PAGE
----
‘The uncanny depends on a disruption to the self’

Our journalist Ella Rhodes uncovers uncanny thoughts and cognitive paradoxes…

There’s something about the in-between, liminal, spaces in our minds that allow unbidden, unwelcome, uncanny thoughts and experiences to emerge. Whether hearing voices, experiencing déjà vu or the call of the void, the uncanny puts us in a position where, as Jaques Lacan said, we cannot distinguish bad from good, or pleasure from displeasure…

I have a clear childhood memory of standing on the high edge of a deep, green valley during a walk when a friend of my mum’s asked me whether I ever felt I wanted to jump into the vast space. As a lifelong acrophobic the answer was a firm ‘no’, but she wasn’t the only one to feel the uncanny pull of such a place.

This phenomenon – l’appel du vide, the call of the void, also known as the High Place Phenomenon in research – is a startling example of a reaction to a normal situation becoming strangely skewed. Even among people who have never had suicidal thoughts this feeling is common, and can also encompass other fatal urges. Have you ever thought, just momentarily, about driving into oncoming traffic or stepping into the path of a speeding train?

Some studies have linked this urge to the anxiety felt while in a high place, others suggest it could be due to our inaccurate perception of vertical distance – we tend to overestimate heights, particularly if we’re afraid of them. Meghan B. Kelly, writing for Boston public radio station WBUR, spoke to associate professor of psychology April Smith (Miami University in Ohio) who has researched the phenomenon and co-authored a paper on the topic, titled ‘An urge to jump affirms the urge to live, an empirical examination of the high place phenomenon’.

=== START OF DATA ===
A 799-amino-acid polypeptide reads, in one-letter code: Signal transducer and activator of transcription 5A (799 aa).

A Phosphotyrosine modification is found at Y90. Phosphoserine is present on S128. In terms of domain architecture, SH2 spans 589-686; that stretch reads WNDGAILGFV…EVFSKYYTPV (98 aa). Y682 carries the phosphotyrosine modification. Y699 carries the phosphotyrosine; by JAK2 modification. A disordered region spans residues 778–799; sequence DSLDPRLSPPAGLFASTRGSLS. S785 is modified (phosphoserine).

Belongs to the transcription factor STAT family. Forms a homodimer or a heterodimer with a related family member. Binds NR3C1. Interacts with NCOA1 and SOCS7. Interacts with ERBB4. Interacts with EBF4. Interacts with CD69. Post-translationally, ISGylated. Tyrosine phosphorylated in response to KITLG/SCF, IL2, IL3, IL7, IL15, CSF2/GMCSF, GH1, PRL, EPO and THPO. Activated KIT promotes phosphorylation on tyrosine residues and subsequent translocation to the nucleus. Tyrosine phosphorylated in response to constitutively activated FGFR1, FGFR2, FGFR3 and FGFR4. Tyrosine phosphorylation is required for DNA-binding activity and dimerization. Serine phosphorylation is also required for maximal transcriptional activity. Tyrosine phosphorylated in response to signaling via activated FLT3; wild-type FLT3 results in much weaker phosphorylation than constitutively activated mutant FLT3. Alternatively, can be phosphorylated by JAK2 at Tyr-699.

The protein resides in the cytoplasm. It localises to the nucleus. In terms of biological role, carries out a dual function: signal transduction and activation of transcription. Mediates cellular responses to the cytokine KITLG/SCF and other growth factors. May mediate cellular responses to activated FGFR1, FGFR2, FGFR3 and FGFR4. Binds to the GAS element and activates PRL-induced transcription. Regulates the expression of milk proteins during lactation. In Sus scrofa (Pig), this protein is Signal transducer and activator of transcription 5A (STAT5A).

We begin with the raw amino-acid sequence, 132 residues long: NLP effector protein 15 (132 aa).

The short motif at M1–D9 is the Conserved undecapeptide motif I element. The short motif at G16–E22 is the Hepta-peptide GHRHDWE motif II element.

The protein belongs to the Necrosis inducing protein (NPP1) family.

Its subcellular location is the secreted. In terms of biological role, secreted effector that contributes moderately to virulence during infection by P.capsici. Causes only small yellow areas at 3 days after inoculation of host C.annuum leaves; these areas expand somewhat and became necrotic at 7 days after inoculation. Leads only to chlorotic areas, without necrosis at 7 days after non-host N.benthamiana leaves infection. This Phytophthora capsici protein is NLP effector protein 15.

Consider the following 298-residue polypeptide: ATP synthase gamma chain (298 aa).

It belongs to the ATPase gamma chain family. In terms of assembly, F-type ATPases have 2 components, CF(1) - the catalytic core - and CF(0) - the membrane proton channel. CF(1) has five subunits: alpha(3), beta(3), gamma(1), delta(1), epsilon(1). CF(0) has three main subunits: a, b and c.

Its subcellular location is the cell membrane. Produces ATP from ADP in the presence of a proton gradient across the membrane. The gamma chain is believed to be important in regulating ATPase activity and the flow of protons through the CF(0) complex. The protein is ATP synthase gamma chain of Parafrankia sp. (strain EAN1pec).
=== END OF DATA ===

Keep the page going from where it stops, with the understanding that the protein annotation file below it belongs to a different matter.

Smith found that around half of people have had this feeling of being pulled ground-wards when in a high place. She explained to Kelly: ‘It could be the case that when you’re up somewhere high, your brain is basically sending an alarm signal – you know, be careful. And that could actually lead you to take a step back, or notice your surroundings... Then that more deliberative process kind of kicks in and you start to think, why did I just take a step back? I’m totally fine. There’s no reason for me to be afraid. Oh, I must have wanted to jump.’

Cognitive paradoxes
In l’appel du vide, then, our body’s natural, unconscious, reaction to a threat is suddenly brought to the fore. If you’ve ever found yourself enjoying a grisly true crime podcast, horror film, or apparent ghost sightings caught on CCTV, you may just for a moment wonder to yourself – why am I actively enjoying scaring myself silly? Why am I choosing to insert horror into my otherwise mundane, regular life?

The University of Chicago’s Coltan Scrivner, a fan of horror films and all things spooky, started his research career looking into cognitive paradoxes and ended up exploring why violent sports, like boxing and mixed martial arts, were popular. He later asked why people put themselves in scary situations for fun, and now his work has moved into exploring morbid curiosity.